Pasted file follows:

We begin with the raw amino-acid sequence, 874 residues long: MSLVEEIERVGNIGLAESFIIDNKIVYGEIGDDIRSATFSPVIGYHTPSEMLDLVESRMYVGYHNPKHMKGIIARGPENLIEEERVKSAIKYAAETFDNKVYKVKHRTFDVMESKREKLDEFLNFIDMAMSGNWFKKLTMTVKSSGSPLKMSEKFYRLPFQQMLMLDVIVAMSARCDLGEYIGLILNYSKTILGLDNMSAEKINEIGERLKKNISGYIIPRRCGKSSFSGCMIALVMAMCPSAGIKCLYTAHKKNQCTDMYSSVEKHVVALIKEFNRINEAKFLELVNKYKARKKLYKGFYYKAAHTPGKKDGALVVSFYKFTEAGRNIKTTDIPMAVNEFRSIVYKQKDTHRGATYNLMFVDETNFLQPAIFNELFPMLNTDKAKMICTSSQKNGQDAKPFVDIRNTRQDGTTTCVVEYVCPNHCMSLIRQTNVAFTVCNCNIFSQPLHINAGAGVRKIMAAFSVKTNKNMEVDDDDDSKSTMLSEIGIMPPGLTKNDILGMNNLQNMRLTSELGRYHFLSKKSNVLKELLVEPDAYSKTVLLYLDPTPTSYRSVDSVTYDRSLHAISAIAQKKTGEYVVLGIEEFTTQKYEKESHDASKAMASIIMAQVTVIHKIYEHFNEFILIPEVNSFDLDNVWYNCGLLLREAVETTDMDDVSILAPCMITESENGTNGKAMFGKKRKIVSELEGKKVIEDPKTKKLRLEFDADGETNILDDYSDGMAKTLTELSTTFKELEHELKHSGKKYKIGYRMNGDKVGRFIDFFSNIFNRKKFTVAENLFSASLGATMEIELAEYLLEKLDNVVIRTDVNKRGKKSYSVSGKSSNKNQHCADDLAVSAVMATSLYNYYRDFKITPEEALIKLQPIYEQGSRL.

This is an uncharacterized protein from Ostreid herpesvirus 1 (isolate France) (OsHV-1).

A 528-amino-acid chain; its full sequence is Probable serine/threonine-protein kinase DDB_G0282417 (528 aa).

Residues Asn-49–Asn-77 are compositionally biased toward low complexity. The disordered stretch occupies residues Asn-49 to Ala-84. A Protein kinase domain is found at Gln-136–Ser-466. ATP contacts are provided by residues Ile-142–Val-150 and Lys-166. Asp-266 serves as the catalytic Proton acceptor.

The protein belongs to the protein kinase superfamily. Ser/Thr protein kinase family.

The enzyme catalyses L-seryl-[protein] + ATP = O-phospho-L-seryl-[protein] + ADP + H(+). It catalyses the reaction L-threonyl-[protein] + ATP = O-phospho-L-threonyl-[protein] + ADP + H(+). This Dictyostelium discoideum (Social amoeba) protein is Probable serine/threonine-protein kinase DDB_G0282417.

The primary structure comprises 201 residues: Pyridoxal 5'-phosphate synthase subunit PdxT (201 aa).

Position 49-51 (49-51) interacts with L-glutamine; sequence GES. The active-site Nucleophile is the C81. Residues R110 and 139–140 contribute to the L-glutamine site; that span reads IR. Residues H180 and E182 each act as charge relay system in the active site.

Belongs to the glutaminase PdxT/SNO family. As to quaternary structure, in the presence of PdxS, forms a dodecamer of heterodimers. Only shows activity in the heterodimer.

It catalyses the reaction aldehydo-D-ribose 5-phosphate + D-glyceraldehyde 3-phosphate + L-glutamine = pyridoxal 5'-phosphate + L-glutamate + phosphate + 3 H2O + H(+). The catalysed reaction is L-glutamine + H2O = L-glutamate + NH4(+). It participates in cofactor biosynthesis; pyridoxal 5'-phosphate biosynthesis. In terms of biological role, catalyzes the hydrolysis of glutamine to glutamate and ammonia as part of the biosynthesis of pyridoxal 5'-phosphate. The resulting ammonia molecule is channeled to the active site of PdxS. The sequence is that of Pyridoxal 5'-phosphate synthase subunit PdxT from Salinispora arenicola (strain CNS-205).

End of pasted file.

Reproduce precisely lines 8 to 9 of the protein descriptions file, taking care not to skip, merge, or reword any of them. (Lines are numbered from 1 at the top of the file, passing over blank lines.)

Position 49-51 (49-51) interacts with L-glutamine; sequence GES. The active-site Nucleophile is the C81. Residues R110 and 139–140 contribute to the L-glutamine site; that span reads IR. Residues H180 and E182 each act as charge relay system in the active site.

Belongs to the glutaminase PdxT/SNO family. As to quaternary structure, in the presence of PdxS, forms a dodecamer of heterodimers. Only shows activity in the heterodimer.